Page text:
She’s happy to “just to get back to a place now where my ball striking is where it has been the last few years.”

Martin, by the way, says Mona remains preserved in a special place, “a shrine” in her home.

Getty Images

Clanton rides hole-out eagle to lead at Founders

By Associated PressMarch 17, 2018, 1:47 am

PHOENIX - Cydney Clanton holed out from the fairway for eagle on the par-4 13th and closed with a birdie Friday to take the second-round lead in the Bank of Hope Founders Cup.

Clanton shot a 5-under 67, playing the back nine at Desert Ridge in 5-under 31 to reach 9-under 135.

Clanton's wedge on the 13th flew into the cup on the first bounce. She also birdied the par-5 11th and 15th and the par-4 18th. The 28-year-old former Auburn player is winless on the LPGA.

Full-field scores from the Bank of Hope Founders Cup

Ariya Jutanugarn, Marina Alex, Karine Icher and Mariajo Uribe were a stroke back on a calmer day after wind made scoring more difficult Thursday.

Jessica Korda and Mo Martin were 7 under, and Michelle Wie topped the group at 6 under.

Getty Images

Ko's struggles continue with Founders MC

By Randall MellMarch 17, 2018, 1:26 am

PHOENIX – Lydia Ko loves the Bank of Hope Founders Cup and its celebration of the game’s pioneers, and that made missing the cut Friday sting a little more.

With a 1-over-par 73 following Thursday’s 74, Ko missed the cut by four shots.

After tying for 10th at the HSBC Women’s World Championship in her last start, Ko looked to be turning a corner in her quest to find her best form again, but she heads to next week’s Kia Classic with more work to do.

“I just have to stay patient,” Ko said. “I just have to keep my head high.”

It was just the fifth missed cut in Ko’s 120 career LPGA starts, but her fourth in her last 26 starts.

Ko’s ball striking has been erratic this year, but her putting has been carrying her. She said her putting let her down Friday.

“It seemed like I couldn’t hole a single putt,” she said. “When I missed greens, I just wasn’t getting up and down. When I got a birdie opportunity, I wasn’t able to hole it.”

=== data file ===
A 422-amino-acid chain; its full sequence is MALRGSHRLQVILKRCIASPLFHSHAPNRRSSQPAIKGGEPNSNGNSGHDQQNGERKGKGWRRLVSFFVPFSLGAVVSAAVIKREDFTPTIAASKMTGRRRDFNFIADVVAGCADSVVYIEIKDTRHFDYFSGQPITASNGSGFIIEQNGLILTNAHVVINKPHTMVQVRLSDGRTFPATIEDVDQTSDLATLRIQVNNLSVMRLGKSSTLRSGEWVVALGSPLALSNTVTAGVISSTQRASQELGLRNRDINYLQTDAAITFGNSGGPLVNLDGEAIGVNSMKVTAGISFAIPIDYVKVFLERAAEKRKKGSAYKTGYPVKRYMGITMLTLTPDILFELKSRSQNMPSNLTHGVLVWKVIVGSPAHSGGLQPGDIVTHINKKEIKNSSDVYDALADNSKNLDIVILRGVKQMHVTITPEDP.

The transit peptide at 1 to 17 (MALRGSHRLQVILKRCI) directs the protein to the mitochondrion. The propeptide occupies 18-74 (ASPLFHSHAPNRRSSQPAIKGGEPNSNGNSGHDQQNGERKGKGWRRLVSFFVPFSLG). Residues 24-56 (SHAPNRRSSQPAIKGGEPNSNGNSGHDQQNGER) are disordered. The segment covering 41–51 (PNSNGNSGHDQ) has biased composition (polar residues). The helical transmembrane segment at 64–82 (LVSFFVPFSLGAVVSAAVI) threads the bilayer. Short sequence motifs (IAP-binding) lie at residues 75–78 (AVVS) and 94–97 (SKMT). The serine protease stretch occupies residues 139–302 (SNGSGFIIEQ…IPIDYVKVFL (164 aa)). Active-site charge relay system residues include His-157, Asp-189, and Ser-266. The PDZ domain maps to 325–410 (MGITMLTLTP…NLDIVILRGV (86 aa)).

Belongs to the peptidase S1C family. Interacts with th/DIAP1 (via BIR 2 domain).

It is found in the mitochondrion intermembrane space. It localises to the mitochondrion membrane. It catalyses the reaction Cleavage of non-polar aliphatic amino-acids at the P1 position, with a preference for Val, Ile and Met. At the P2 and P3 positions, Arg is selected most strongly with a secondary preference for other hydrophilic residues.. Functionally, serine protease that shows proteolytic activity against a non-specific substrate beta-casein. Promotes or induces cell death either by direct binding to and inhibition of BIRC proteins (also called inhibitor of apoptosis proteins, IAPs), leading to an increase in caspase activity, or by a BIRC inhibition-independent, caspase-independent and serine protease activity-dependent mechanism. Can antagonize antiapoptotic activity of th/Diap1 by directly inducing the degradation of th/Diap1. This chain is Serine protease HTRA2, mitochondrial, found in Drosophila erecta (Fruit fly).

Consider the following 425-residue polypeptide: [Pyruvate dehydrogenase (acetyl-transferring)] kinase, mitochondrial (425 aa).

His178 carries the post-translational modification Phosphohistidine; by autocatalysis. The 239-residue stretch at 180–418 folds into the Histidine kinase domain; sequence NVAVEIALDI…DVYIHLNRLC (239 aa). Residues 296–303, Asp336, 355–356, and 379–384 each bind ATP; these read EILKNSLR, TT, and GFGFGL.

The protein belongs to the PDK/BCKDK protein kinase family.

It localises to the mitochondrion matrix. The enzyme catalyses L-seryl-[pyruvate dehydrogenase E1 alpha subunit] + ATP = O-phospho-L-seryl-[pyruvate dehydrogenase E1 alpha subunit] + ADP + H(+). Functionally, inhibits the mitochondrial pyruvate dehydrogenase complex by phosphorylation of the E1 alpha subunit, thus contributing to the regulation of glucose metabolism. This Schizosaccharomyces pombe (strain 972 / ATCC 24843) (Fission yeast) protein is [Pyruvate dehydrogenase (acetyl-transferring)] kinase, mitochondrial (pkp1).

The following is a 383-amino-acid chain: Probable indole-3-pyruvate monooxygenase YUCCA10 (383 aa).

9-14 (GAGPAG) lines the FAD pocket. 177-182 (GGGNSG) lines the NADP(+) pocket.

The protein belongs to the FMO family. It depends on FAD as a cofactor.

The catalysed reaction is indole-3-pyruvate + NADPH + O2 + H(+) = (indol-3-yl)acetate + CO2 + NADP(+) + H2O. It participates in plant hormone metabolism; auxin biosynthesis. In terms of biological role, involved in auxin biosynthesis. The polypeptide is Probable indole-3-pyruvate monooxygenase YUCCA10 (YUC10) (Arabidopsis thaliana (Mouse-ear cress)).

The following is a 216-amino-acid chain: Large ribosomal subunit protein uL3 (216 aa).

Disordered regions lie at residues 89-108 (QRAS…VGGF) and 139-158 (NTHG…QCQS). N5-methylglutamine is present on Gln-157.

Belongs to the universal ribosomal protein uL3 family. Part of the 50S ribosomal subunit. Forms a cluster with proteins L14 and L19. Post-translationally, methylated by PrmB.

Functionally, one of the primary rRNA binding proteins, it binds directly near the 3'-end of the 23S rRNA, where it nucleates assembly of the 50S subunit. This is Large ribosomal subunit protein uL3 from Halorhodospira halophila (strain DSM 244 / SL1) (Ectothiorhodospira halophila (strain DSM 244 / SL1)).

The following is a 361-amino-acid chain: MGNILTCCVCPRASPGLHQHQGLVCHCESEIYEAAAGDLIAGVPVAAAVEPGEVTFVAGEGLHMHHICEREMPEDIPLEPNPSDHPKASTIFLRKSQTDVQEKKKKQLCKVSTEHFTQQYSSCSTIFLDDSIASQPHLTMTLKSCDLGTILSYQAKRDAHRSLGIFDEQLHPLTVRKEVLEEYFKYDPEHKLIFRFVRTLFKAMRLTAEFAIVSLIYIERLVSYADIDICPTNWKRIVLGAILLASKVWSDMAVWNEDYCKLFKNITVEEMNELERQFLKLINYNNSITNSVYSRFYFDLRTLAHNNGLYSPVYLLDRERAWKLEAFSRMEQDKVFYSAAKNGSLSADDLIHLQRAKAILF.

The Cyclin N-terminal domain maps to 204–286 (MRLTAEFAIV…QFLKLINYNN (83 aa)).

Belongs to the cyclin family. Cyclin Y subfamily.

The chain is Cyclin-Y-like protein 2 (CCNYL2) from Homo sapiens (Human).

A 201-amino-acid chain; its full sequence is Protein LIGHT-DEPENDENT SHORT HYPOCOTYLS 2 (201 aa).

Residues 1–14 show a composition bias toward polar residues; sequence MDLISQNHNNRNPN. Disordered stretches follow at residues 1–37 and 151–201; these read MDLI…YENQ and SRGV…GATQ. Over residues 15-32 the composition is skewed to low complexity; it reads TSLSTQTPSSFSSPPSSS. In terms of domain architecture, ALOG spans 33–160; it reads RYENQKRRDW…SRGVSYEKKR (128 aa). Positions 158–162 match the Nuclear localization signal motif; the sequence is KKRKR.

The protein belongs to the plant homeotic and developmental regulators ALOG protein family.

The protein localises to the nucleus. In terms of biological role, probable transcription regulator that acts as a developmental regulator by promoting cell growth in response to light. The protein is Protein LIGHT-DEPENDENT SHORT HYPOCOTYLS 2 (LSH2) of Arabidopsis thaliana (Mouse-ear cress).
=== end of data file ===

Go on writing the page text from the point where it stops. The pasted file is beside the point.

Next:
Ko came to Phoenix ranked 112th in driving distance, 121st in driving accuracy and 83rd in greens in regulation. She was sixth in putting average.

Full-field scores from the Bank of Hope Founders Cup

Cristie Kerr saw the struggle playing two rounds with Ko.

“Her game’s not in good shape,” Kerr said. “She seemed a little lost.”

Ko, 20, made those sweeping changes last year, starting 2017 with a new coach (Gary Gilchrist), a new caddie (Peter Godfrey) and new equipment (PXG). She made more changes at this year’s start, with another new coach (Ted Oh) and new caddie (Jonnie Scott).

Ko doesn’t have to look further than Michelle Wie to see how a player’s game can totally turn around.

“It always takes time to get used to things,” Ko said. “By the end of last year, I was playing solid. I’m hoping it won’t take as much time this year.”

Ko had Oh fly to Asia to work with her in her two starts before the Founders Cup, with their work showing up in her play at the HSBC in Singapore. She said she would be talking to Oh again before heading to the Kia Classic next week and then the ANA Inspiration. She has won both of those events and will be looking to pull some good vibes from that.

“This is my favorite stretch of events,” she said. “And I love the Founders Cup, how it celebrates all the generations that have walked through women’s golf. And I love the West Coast swing. Hopefully, I’ll make more putts next week.”

Ko, whose run of 85 consecutive weeks at Rolex world No. 1 ended last summer, slipped to No. 12 this week.